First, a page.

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The 5 Traits Colleges Look for in Applicants

Brainstorm What to Write

The 5 Traits Colleges Look for in Applicants
Brad Schiller
The 5 Traits Colleges Look for in Applicants

Why do colleges require admission essays? Do they have a real purpose (other than making you suffer)?

Well, yes. Colleges use essays to see if you'll be successful in college and beyond. Essays that prove potential for success can 10x your chances of getting into selective colleges, so it's worth figuring out how to do it well.

The way to prove future success is through your experiences to date. These must relate to one or more of the five traits colleges look for in applicants: drive, intellectual curiosity, initiative, contribution and diversity of experiences.

Some colleges may value more than five traits. Some schools might value certain traits more than others. Some colleges may call our five traits different things – e.g., drive can be grit or perseverance. Regardless, understanding these five traits will help you identify what to focus on in your essays and throughout your college applications.

Drive;Intellectual Curiosity;Initiative;Contribution;Diversity of Experiences;Focus on Your Strengths
Drive;Intellectual Curiosity;Initiative;Contribution;Diversity of Experiences;Focus on Your Strengths
1. Drive

Driven students push themselves to succeed no matter the odds. They go through difficult and challenging situations and come out better. Driven students take action to make their situation or the situation of others better. They are more likely to be successful in college and beyond because they'll persevere through any challenges they encounter.

2. Intellectual Curiosity

Intellectually curious students spend their free time learning just for the fun of it. They dive deep into topics and subjects in which they're interested. They routinely seek knowledge and often engage with others in the pursuit of understanding. Intellectually curious students are more likely to do well in their classes, and they're likely to succeed in whatever they choose to do in the future.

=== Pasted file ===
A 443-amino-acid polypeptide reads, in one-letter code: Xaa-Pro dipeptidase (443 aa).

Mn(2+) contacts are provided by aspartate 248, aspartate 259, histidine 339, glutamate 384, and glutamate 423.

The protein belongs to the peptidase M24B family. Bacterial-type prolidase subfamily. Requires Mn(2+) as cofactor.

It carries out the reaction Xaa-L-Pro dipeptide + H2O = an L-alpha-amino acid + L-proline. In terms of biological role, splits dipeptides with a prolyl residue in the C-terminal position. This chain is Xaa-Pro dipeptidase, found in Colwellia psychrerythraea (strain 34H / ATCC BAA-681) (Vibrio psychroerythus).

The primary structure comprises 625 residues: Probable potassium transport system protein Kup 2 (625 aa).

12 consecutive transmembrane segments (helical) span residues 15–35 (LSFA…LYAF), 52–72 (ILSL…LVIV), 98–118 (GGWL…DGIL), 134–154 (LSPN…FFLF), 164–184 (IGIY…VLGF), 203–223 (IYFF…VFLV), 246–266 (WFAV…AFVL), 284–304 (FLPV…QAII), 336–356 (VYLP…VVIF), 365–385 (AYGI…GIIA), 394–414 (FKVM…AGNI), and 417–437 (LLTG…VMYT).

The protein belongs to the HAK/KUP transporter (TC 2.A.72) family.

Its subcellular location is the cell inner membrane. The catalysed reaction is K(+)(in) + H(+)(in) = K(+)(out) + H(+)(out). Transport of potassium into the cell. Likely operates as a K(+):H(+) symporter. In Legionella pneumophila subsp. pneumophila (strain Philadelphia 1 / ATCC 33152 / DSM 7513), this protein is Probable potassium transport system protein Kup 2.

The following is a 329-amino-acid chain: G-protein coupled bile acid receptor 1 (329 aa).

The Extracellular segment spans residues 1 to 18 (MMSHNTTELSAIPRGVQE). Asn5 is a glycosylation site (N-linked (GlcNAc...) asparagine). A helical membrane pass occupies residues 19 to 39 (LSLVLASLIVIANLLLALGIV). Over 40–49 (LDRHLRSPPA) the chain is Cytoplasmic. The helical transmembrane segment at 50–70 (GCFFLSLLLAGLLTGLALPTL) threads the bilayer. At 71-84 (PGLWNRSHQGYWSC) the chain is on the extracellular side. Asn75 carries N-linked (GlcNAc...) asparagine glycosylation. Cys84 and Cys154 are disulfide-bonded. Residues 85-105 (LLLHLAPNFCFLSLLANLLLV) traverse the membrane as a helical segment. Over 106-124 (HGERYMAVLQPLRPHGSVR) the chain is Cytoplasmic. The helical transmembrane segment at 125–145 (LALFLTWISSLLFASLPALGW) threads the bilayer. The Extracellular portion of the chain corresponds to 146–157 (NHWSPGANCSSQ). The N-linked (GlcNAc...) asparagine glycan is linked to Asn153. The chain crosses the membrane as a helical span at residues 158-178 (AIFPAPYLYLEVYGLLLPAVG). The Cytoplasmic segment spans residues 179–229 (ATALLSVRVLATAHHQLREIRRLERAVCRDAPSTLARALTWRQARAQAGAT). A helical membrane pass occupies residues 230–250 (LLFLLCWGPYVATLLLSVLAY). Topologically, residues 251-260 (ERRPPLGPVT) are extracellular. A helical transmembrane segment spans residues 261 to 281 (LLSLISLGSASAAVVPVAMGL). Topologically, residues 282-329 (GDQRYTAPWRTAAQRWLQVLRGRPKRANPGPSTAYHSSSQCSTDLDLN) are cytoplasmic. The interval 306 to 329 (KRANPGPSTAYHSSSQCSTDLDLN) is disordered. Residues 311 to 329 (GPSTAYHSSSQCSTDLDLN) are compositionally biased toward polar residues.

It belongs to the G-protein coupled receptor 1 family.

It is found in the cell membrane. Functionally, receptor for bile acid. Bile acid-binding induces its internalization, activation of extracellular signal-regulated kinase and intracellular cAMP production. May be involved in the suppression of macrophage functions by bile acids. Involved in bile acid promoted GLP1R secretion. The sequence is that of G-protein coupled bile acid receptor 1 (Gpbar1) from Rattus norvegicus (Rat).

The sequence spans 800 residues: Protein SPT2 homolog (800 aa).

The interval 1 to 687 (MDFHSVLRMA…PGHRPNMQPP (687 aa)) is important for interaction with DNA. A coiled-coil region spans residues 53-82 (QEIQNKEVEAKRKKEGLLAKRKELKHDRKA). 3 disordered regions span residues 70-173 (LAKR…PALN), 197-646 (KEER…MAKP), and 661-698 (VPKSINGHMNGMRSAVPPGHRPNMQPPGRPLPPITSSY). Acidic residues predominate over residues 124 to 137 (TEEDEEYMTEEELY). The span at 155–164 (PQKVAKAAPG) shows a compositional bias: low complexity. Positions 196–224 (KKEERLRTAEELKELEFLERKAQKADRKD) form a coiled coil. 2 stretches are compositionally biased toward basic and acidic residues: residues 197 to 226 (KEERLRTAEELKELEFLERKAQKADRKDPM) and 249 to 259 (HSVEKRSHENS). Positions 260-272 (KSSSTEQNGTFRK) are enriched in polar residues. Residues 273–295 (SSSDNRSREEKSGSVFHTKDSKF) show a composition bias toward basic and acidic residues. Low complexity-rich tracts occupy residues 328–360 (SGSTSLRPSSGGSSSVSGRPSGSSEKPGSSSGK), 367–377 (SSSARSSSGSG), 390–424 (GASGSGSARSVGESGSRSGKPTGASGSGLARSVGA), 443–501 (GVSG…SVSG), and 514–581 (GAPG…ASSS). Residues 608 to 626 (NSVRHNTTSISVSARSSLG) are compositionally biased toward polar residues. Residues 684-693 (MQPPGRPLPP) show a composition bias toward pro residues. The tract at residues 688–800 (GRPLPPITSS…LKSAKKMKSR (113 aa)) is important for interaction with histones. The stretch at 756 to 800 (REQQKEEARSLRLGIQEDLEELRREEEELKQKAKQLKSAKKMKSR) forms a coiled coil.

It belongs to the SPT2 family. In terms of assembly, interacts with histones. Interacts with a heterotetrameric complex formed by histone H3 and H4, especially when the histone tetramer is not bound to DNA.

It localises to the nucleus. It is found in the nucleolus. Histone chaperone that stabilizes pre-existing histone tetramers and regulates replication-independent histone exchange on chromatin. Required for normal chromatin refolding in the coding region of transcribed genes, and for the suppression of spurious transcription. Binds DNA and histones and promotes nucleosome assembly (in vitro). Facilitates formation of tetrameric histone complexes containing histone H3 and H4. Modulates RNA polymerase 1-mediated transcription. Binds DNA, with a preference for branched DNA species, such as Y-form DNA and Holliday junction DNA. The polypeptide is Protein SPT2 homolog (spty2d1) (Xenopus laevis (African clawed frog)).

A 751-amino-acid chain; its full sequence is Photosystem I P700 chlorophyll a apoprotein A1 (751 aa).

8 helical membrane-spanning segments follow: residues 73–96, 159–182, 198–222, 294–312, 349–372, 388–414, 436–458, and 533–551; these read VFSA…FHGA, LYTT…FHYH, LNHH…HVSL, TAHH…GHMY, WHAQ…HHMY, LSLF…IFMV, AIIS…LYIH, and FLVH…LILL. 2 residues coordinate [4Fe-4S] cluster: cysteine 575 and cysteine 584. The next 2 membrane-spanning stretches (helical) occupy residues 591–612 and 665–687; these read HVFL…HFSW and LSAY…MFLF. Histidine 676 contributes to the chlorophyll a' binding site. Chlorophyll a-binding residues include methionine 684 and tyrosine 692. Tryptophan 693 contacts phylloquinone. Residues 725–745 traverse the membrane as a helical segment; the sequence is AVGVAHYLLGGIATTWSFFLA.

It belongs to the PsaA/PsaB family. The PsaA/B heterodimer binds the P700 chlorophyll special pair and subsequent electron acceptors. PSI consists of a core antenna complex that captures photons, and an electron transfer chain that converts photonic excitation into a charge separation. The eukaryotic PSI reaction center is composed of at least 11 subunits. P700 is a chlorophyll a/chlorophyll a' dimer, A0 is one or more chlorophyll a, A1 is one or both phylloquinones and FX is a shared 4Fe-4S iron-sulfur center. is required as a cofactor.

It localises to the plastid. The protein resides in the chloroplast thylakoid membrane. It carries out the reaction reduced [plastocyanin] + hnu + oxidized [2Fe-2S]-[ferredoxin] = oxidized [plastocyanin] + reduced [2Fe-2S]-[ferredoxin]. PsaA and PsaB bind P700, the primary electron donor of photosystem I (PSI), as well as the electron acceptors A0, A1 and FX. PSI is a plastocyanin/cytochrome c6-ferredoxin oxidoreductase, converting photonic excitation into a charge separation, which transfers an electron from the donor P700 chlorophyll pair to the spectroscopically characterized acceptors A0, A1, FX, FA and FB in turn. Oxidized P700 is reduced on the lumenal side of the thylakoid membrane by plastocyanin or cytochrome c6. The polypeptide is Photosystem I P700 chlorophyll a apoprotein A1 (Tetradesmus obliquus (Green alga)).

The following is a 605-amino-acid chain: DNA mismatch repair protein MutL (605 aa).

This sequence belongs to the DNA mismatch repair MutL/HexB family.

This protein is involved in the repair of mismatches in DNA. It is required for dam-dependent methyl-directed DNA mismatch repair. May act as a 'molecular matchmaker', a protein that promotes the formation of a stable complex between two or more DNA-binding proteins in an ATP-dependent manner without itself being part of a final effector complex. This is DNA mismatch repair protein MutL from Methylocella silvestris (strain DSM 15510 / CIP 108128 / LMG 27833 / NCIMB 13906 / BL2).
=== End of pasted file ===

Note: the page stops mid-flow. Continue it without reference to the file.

3. Initiative

Students who take initiative are entrepreneurial and not willing to accept the status quo. They're always thinking of and executing on ways to improve whatever group or organization they are a part of. Colleges love students who take the initiative because they'll be more likely to improve the college's community, become leaders, and make everything they touch better.

4. Contribution

Contributing students make any group they're a part of better as a result of their involvement and actions. Groups can be organizations, activities, a school, a community or even peer groups. Colleges love contributors because they greatly improve the college's community and will add value to any group they're part of in the future.

5. Diversity of Experiences

Colleges are trying to build a well-rounded class made up of students with different life experiences, different interests, and different ways of thinking about the world. Diversity adds unique perspectives to the student body and enables a college community to thrive while adding value to one another. Additionally, diverse students will do a variety of things after they graduate, enabling the college to fulfill its mission of having a positive impact across many parts of the economy, society and the world.

Focus on Your Strengths

Students often struggle to identify the traits they possess because their actions are "normal" to them, but not normal to a typical applicant. Students who are intellectually curious often learn for fun and don't think to write about it in their applications. Students who take the initiative or are contributors often think nothing of their actions and don't write about these experiences in their applications.

Discover which of the traits best relate to you by taking our 5 traits quiz. (You must login to create a free account.)

You'll want to focus on two or three traits that are authentic to you. Brainstorm experiences you've had related to these traits. For example, a great question to ask yourself for initiative and contribution is – "Imagine a group of people you spend a lot of time with; then, imagine you were never part of the group; how would it have been different?"

Once a student identifies a compelling set of experiences related to the five traits, they can match these experiences to a college application’s different parts to ensure they’re sharing a full picture of what makes them compelling.

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Brad Schiller
Brad Schiller graduated from MIT with a Bachelors of Science in Mechanical Engineering and Management Science with a concentration in Operations Research. He has worked in business consulting with McKinsey, founded two businesses, and written a book. He started Prompt with two fellow MIT people, Jordan and John, to make people better writers. Their premise was simple: give everyone access to on-demand feedback on their writing from subject-knowledgeable Writing Coaches. Years later, Prompt is the largest provider of feedback on admissions essays in the world. Come and join us on our journey by emailing